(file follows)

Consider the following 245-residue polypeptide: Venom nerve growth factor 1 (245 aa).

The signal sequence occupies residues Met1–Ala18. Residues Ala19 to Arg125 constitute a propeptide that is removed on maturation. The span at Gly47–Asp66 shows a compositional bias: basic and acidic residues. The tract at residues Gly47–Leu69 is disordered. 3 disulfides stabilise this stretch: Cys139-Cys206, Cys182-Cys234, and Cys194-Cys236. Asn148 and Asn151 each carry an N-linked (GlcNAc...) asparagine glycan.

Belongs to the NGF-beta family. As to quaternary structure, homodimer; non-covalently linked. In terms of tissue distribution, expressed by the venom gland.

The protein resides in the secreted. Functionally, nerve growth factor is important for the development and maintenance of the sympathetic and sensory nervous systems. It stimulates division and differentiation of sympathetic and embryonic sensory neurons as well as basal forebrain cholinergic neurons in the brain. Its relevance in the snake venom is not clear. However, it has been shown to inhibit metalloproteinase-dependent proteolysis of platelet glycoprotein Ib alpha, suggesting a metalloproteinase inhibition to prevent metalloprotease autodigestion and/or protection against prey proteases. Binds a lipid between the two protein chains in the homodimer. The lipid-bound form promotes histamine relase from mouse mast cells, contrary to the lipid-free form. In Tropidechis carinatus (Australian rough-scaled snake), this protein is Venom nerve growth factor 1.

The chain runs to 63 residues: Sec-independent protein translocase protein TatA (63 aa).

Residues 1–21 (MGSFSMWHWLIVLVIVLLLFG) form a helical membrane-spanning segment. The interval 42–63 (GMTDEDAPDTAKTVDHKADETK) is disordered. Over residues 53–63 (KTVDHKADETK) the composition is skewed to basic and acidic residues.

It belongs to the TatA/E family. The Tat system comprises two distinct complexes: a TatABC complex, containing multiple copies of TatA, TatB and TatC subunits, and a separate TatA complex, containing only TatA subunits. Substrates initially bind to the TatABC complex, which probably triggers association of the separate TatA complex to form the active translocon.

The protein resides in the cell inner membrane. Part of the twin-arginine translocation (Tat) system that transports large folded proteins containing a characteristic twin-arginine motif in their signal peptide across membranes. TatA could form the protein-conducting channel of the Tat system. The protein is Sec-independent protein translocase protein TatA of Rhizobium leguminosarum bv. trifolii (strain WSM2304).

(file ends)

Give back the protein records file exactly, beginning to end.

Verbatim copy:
Consider the following 245-residue polypeptide: Venom nerve growth factor 1 (245 aa).

The signal sequence occupies residues Met1–Ala18. Residues Ala19 to Arg125 constitute a propeptide that is removed on maturation. The span at Gly47–Asp66 shows a compositional bias: basic and acidic residues. The tract at residues Gly47–Leu69 is disordered. 3 disulfides stabilise this stretch: Cys139-Cys206, Cys182-Cys234, and Cys194-Cys236. Asn148 and Asn151 each carry an N-linked (GlcNAc...) asparagine glycan.

Belongs to the NGF-beta family. As to quaternary structure, homodimer; non-covalently linked. In terms of tissue distribution, expressed by the venom gland.

The protein resides in the secreted. Functionally, nerve growth factor is important for the development and maintenance of the sympathetic and sensory nervous systems. It stimulates division and differentiation of sympathetic and embryonic sensory neurons as well as basal forebrain cholinergic neurons in the brain. Its relevance in the snake venom is not clear. However, it has been shown to inhibit metalloproteinase-dependent proteolysis of platelet glycoprotein Ib alpha, suggesting a metalloproteinase inhibition to prevent metalloprotease autodigestion and/or protection against prey proteases. Binds a lipid between the two protein chains in the homodimer. The lipid-bound form promotes histamine relase from mouse mast cells, contrary to the lipid-free form. In Tropidechis carinatus (Australian rough-scaled snake), this protein is Venom nerve growth factor 1.

The chain runs to 63 residues: Sec-independent protein translocase protein TatA (63 aa).

Residues 1–21 (MGSFSMWHWLIVLVIVLLLFG) form a helical membrane-spanning segment. The interval 42–63 (GMTDEDAPDTAKTVDHKADETK) is disordered. Over residues 53–63 (KTVDHKADETK) the composition is skewed to basic and acidic residues.

It belongs to the TatA/E family. The Tat system comprises two distinct complexes: a TatABC complex, containing multiple copies of TatA, TatB and TatC subunits, and a separate TatA complex, containing only TatA subunits. Substrates initially bind to the TatABC complex, which probably triggers association of the separate TatA complex to form the active translocon.

The protein resides in the cell inner membrane. Part of the twin-arginine translocation (Tat) system that transports large folded proteins containing a characteristic twin-arginine motif in their signal peptide across membranes. TatA could form the protein-conducting channel of the Tat system. The protein is Sec-independent protein translocase protein TatA of Rhizobium leguminosarum bv. trifolii (strain WSM2304).